Next year, HPRA expects to “see the real impact of a hard Brexit” that it now thinks is the most likely outcome, despite ongoing efforts to strike a deal before the end of the year. With payroll costs rising, the regulatory model becoming more complex, and the uncertain impact of COVID-19, HPRA sees Brexit as one of several issues that could drive up spending.
Despite that, HPRA plans to keep its fees the same for 2021. HPRA wants to introduce a new fee for complex classification requests related to novel products and adapt its device fees to the incoming regulations, but most organizations will pay no more to access regulatory services than in 2020.
HPRA proposed the fee freeze in line with the effect of COVID-19 on its finances this year. The closure of HPRA’s offices significantly reduced the agency’s spending on consumables, travel, training and recruitment; a short-term also reduced costs. HPRA wants to pass the savings on to industry in the form of a fee freeze. The proposal is open for comment until the end of October.
Separately, HPRA published an update to its Brexit guidance. HPRA has revised the guidance to take the latest information from the European Commission into account. 
Drug Consultation, Device Consultation, Brexit Guidance
MHRA seeks feedback on post-Brexit regulation of biosimilars
MHRA has released draft guidance on the licensing of biosimilar products after Brexit. The guidance is similar to EMA biosimilar documents but features revisions that reflect more recent experiences.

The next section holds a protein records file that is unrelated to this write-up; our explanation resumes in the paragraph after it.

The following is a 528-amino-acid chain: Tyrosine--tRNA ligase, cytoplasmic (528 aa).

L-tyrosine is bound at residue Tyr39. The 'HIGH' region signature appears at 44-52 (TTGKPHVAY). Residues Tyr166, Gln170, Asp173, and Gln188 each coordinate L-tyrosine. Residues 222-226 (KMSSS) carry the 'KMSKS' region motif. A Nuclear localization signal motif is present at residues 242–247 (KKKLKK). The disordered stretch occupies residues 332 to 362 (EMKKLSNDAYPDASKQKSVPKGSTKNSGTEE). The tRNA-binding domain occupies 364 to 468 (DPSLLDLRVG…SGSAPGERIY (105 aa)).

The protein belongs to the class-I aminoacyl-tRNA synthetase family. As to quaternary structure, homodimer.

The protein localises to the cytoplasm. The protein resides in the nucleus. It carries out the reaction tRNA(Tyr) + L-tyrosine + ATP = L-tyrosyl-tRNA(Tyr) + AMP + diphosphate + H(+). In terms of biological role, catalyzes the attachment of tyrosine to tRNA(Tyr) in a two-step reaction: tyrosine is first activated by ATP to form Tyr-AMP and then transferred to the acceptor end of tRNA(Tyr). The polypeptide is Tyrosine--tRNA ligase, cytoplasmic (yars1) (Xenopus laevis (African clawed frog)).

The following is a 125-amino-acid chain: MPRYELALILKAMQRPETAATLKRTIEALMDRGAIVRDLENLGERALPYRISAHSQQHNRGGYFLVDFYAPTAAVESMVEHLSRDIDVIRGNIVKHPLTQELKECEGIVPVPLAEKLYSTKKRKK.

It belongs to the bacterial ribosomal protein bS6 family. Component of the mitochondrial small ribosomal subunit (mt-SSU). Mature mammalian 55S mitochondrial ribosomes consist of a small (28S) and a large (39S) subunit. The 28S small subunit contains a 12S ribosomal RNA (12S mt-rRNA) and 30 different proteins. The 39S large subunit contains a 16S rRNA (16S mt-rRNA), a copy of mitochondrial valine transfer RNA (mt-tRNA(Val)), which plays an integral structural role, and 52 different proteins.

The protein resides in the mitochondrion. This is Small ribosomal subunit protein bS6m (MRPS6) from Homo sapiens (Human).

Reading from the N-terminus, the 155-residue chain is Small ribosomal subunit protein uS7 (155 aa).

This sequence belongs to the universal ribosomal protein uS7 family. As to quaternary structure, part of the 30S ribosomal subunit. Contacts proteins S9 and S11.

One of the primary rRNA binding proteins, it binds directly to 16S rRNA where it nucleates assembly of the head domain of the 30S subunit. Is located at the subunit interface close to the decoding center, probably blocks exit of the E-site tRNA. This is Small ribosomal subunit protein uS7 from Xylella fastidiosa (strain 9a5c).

Officials identified the sections on UK reference products, in vivo animal studies and comparative efficacy studies as areas in which the guidance differs from EMA documents. The MHRA guidance states no in vivo animal studies are requested and that “in most cases” a comparative efficacy trial is not necessary.
Biosimilar developers can choose medicines that have been authorized in the UK for at least eight years as reference products. MHRA will also accept medicines that were on the EU market at the end of the Brexit transition period but never gained a UK product license as the marketing authorization holder opted out of the conversion process.
MHRA is accepting feedback on the draft until 15 November. Once the consultation closes, MHRA will have six weeks to finalize the text before the UK leaves the EU and needs its own system.
MHRA Consultation
Denmark threatens to imprison sponsors who fail to publish clinical trial data
The Danish Medicines Agency (DKMA) has warned sponsors may be imprisoned for up to four months if they fail to publish data from their clinical trials.
Last year, DKMA reported that less than one-quarter of non-commercial sponsors complied with requirements on the publication of clinical trial data. DKMA followed up with warnings to sponsors. The actions have had some effect. Results from 90 clinical trials were overdue at the end of last year. Since then, “several” sponsors have uploaded the missing data, according to DKMA.
Yet, DKMA remains dissatisfied, telling sponsors the situation “is still not good enough.” To encourage greater compliance, DKMA has expressed a willingness to use legal powers to enforce the rules.
Failure to publish clinical trial data on time is punishable by fines and prison terms in Denmark. Faced with persistent offenders, DKMA is willing to work with the public prosecutor to impose the penalties on sponsors that ignore its reminders. 
DKMA Notice
Other News:
EMA has submitted an open letter to European Ombudsman Emily O’Reilly about its handling of the COVID-19 crisis. The letter states EMA is applying its standard independence measures to its work on COVID-19 medicines and vaccines. EMA Notice


© 2021 Regulatory Affairs Professionals Society.

Regulatory Focus newsletters

All the biggest regulatory news and happenings.